3 Questions To Optimize Your Financial Performance

Small businesses need to ask these three questions to optimize financial flow.



If questions are truly answers, then small-business owners must ask themselves three simple questions at the end of every month:

  1. How did my business perform this month?
  2. What is my year-to-date financial performance?
  3. What can I do to improve financial results and, ultimately, maximize my cash flow?

These three questions are essential to financial flow, and the answers rest in the monthly financial closing process.

Successful companies, both public and private, have policies, procedures and workflow to determine financial results within days of the month’s end. With this information, many companies can answer the first two questions. However, the true value of financial flow lies in obtaining the right type of financial information and reports to help answer the third question.

What is Financial Flow?


According to the FlowFirst management model, financial flow is a company’s ability to process, record and report accounting and financial transactions on a timely basis to produce financial statements and to facilitate better decision making.

In the FlowFirst management model, each flow is a combination of the processes, people and technologies that are needed to maximize cash flow. Financial flow is central to this model, in that it requires accounting and finance groups to collect all transactional data and then provide financial performance reporting to the entire organization. As such, financial flow directs accounting processes and controls, budgeting, forecasting and planning, and operational analysis.                  

Integrating Financial Flow

The FlowFirst management model is reliant upon sound business processes and the integration of financial flow with sales and operational flow to maximize cash flow.

Financial statements and other financial information found in monthly closing reports are invaluable in facilitating this integration.

On their own, financial statements provide:

  • Monthly and year-to-date profitability snapshots
  • Balance sheet and cash flow statements
  • Comparison to prior periods and to budgets

Financial statements alone do not tell you all key sales and operational information:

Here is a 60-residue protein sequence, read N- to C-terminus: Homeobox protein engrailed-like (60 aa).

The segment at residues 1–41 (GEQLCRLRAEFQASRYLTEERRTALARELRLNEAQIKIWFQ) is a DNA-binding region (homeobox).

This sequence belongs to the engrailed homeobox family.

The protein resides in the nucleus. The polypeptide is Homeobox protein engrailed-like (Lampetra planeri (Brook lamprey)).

• Customer mix or product mix
  • Client retention or attrition on a monthly or yearly basis
  • Profitability by product line

To bridge this information gap, successful companies also generate management reports.

When combined with financial statements, management reports will assist in determining how to improve overall financial results and will help provide an answer to the cash flow question. Management reports, in particular, contain extensive information that is directly related to sales, operational and financial flow.

Some examples of the information found in management reports include:

  • Monthly burn rate schedules
  • Profitability reports by product line, division or customer
  • Financial ratio measurements
  • Financial and cash flow projections
  • KPIs (key performance indicators)

Next page- Key sales operations questions and Next steps to financial success

Alex Hart
Alex Harthttps://hvandpartners.com
Alexander J. Hart of Cuban American decent is principal and founder of Hart Vida Partrners. With over 25 years of experience, Alex specializes in the areas of tax strategy and planning, business process improvement, and capital consulting. Whether advising on capital and financing strategy or consulting for privately-held professional services firms, Alex has the expertise and practical know-how to help any company optimize their business processes and make tactical financial decisions. He began his career at IBM in sales operations and accounting. He was a Controller for the N.Y. Post, has been a CFO for a medical device company, and has written a tax column called “Ask the Tax Guys” for Micro-Cap Review. Alex is a professional member of A.L.T.A. (Affiliated Lawyers of the Americas), a member of the National Association of Tax Preparers, and is a contributing author and mentor at Latin Business Today. Alex graduated from St. John’s University with a B.A. in Spanish and his M.B.A. in Finance. He obtained his accounting degree from Pace University.

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